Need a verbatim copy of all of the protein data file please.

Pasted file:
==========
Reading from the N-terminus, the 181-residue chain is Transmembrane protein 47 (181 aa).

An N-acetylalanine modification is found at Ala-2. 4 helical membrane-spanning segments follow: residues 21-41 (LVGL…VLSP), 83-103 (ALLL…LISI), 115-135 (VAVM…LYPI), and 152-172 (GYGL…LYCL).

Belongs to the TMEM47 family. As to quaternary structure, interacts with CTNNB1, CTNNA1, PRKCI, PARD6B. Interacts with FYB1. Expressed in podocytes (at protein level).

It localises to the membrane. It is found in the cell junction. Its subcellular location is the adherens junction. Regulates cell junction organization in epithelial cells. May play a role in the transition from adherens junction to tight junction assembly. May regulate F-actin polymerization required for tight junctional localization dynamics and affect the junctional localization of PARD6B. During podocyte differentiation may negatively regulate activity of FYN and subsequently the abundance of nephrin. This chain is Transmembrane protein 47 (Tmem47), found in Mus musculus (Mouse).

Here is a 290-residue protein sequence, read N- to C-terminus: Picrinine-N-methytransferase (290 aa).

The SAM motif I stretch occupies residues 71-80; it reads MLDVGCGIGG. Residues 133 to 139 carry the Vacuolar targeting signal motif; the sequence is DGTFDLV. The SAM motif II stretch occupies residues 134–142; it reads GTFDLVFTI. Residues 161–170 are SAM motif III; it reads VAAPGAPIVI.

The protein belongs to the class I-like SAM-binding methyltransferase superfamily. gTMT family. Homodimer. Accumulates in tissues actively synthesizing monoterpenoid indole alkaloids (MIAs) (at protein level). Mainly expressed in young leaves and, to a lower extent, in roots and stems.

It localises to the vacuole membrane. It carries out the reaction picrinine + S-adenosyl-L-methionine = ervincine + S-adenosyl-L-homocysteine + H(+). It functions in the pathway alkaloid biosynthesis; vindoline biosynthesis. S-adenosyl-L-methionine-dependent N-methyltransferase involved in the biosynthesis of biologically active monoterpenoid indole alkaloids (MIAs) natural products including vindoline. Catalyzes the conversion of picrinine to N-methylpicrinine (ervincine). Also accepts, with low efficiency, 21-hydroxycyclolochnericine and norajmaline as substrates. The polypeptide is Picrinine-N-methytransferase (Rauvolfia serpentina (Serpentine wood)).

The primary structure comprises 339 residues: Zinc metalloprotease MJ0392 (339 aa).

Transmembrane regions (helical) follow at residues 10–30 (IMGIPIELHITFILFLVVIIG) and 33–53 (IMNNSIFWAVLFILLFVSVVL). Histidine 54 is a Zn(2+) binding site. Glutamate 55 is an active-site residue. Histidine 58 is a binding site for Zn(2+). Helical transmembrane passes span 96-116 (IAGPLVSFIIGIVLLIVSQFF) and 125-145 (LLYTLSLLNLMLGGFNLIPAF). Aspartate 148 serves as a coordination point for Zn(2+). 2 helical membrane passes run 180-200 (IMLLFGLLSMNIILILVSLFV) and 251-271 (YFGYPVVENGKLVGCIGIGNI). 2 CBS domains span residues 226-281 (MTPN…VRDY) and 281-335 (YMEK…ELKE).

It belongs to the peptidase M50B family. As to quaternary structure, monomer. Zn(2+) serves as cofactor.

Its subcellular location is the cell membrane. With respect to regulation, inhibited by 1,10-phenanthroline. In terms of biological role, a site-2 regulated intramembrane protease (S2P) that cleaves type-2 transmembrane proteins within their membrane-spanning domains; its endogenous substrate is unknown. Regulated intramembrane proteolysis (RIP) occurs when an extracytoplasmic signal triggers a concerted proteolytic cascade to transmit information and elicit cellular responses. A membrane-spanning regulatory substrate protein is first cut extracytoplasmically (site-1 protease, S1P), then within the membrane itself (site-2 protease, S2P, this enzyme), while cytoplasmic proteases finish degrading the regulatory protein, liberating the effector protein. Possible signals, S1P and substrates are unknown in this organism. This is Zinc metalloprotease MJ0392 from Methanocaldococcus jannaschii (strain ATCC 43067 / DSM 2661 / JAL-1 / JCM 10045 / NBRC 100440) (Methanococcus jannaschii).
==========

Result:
Reading from the N-terminus, the 181-residue chain is Transmembrane protein 47 (181 aa).

An N-acetylalanine modification is found at Ala-2. 4 helical membrane-spanning segments follow: residues 21-41 (LVGL…VLSP), 83-103 (ALLL…LISI), 115-135 (VAVM…LYPI), and 152-172 (GYGL…LYCL).

Belongs to the TMEM47 family. As to quaternary structure, interacts with CTNNB1, CTNNA1, PRKCI, PARD6B. Interacts with FYB1. Expressed in podocytes (at protein level).

It localises to the membrane. It is found in the cell junction. Its subcellular location is the adherens junction. Regulates cell junction organization in epithelial cells. May play a role in the transition from adherens junction to tight junction assembly. May regulate F-actin polymerization required for tight junctional localization dynamics and affect the junctional localization of PARD6B. During podocyte differentiation may negatively regulate activity of FYN and subsequently the abundance of nephrin. This chain is Transmembrane protein 47 (Tmem47), found in Mus musculus (Mouse).

Here is a 290-residue protein sequence, read N- to C-terminus: Picrinine-N-methytransferase (290 aa).

The SAM motif I stretch occupies residues 71-80; it reads MLDVGCGIGG. Residues 133 to 139 carry the Vacuolar targeting signal motif; the sequence is DGTFDLV. The SAM motif II stretch occupies residues 134–142; it reads GTFDLVFTI. Residues 161–170 are SAM motif III; it reads VAAPGAPIVI.

The protein belongs to the class I-like SAM-binding methyltransferase superfamily. gTMT family. Homodimer. Accumulates in tissues actively synthesizing monoterpenoid indole alkaloids (MIAs) (at protein level). Mainly expressed in young leaves and, to a lower extent, in roots and stems.

It localises to the vacuole membrane. It carries out the reaction picrinine + S-adenosyl-L-methionine = ervincine + S-adenosyl-L-homocysteine + H(+). It functions in the pathway alkaloid biosynthesis; vindoline biosynthesis. S-adenosyl-L-methionine-dependent N-methyltransferase involved in the biosynthesis of biologically active monoterpenoid indole alkaloids (MIAs) natural products including vindoline. Catalyzes the conversion of picrinine to N-methylpicrinine (ervincine). Also accepts, with low efficiency, 21-hydroxycyclolochnericine and norajmaline as substrates. The polypeptide is Picrinine-N-methytransferase (Rauvolfia serpentina (Serpentine wood)).

The primary structure comprises 339 residues: Zinc metalloprotease MJ0392 (339 aa).

Transmembrane regions (helical) follow at residues 10–30 (IMGIPIELHITFILFLVVIIG) and 33–53 (IMNNSIFWAVLFILLFVSVVL). Histidine 54 is a Zn(2+) binding site. Glutamate 55 is an active-site residue. Histidine 58 is a binding site for Zn(2+). Helical transmembrane passes span 96-116 (IAGPLVSFIIGIVLLIVSQFF) and 125-145 (LLYTLSLLNLMLGGFNLIPAF). Aspartate 148 serves as a coordination point for Zn(2+). 2 helical membrane passes run 180-200 (IMLLFGLLSMNIILILVSLFV) and 251-271 (YFGYPVVENGKLVGCIGIGNI). 2 CBS domains span residues 226-281 (MTPN…VRDY) and 281-335 (YMEK…ELKE).

It belongs to the peptidase M50B family. As to quaternary structure, monomer. Zn(2+) serves as cofactor.

Its subcellular location is the cell membrane. With respect to regulation, inhibited by 1,10-phenanthroline. In terms of biological role, a site-2 regulated intramembrane protease (S2P) that cleaves type-2 transmembrane proteins within their membrane-spanning domains; its endogenous substrate is unknown. Regulated intramembrane proteolysis (RIP) occurs when an extracytoplasmic signal triggers a concerted proteolytic cascade to transmit information and elicit cellular responses. A membrane-spanning regulatory substrate protein is first cut extracytoplasmically (site-1 protease, S1P), then within the membrane itself (site-2 protease, S2P, this enzyme), while cytoplasmic proteases finish degrading the regulatory protein, liberating the effector protein. Possible signals, S1P and substrates are unknown in this organism. This is Zinc metalloprotease MJ0392 from Methanocaldococcus jannaschii (strain ATCC 43067 / DSM 2661 / JAL-1 / JCM 10045 / NBRC 100440) (Methanococcus jannaschii).